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I love Mondays. You know why? Mondays are full of hope. But, don’t misunderstand me. I’m not one of those “think positive and everything will be great” manipulators. All that positive-thinking, believe-you-can-do-anything optimism is self-destructive, deceptive, and worst of all, it’s anti-Christian. Foolish optimism doesn’t make me love Mondays.


I love Mondays because I’m hopeful not optimistic. Did you know there’s a Grand Canyon difference between being optimistic and being hopeful. From a biblical perspective, those two terms are fundamentally contradictory.


Being optimistic is viewing my future through the lenses of my own mind alone. If I were merely optimistic, I would depend on my own attitude, my mind, my view, and my abilities to make things happen. I would believe that my positive thinking and hard work could heal broken relationships, make me successful, bring world peace, overcome addictions, and accomplish anything else I want. Sounds crazy when it’s said plainly, doesn’t it?


I’m not optimistic. I’m hopeful. Being hopeful is seeing my future through the mind of Christ as he speaks to me through his indwelling presence. Being hopeful is looking at my world and my week as an opportunity to discover what Jesus has in mind for me. It’s about following, trusting, depending on my all-powerful, all-loving Savior no matter what happens.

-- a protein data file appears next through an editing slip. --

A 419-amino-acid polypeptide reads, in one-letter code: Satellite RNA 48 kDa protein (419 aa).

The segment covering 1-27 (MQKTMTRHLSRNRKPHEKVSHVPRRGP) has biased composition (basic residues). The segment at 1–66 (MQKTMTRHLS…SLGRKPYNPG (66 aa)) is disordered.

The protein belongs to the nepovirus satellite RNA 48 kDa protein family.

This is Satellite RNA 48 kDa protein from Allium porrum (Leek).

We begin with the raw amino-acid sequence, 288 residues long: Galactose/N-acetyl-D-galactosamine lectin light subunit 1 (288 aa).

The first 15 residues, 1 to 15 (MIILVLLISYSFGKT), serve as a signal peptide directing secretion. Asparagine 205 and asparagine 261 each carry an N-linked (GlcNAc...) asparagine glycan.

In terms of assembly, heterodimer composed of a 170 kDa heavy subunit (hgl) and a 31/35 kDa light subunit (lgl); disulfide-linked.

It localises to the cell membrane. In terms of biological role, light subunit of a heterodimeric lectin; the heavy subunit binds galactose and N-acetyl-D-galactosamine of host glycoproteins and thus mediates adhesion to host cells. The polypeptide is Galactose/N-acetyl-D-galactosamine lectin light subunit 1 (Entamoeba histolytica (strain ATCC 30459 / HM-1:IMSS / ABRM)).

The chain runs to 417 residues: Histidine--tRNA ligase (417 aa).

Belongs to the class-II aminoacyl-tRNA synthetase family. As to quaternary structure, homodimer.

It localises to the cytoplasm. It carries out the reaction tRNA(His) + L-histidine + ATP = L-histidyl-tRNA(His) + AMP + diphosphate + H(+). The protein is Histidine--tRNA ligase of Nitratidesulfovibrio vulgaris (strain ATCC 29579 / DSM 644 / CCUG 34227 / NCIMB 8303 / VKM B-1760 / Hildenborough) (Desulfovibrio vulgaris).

There’s no peace for the optimist. Optimists live in constant fear of their own inabilities. We hopeful Christians find constant peace by living in the present and walking into the future holding our Savior’s hand every step of the way.


John D. Beckett was Chairman of the Board and CEO of Beckett Corporation, one of the world’s leading manufacturers of heating systems when he wrote the popular book, Loving Monday: Succeeding in Business Without Selling Your Soul. At a spiritual retreat, I was moved by John’s testimony when he explained how his job, daily life, and relationship with God were completely turned around.


Before John’s worldview changed, he said he felt like most people he knew. He looked forward to the weekends and dreaded Mondays. Every Monday he returned to work and was anxious about the uncertainty of every part of his life. But when he turned from a self-dependent life to a Christ-centered life, everything changed. His hope rested in his ever-present, all-loving-leader, Jesus. He was finally at peace about everything.


The words of Paul became the foundation for his way of seeing his week, “Christ in you, the hope of glory,” Colossians 1:27.


When I found Jesus was my hope and decided that every week was an opportunity to see what he was doing with my life, I started loving Monday, too. Will you join me in being hopeful and not merely optimistic?


Have a great and hopeful week.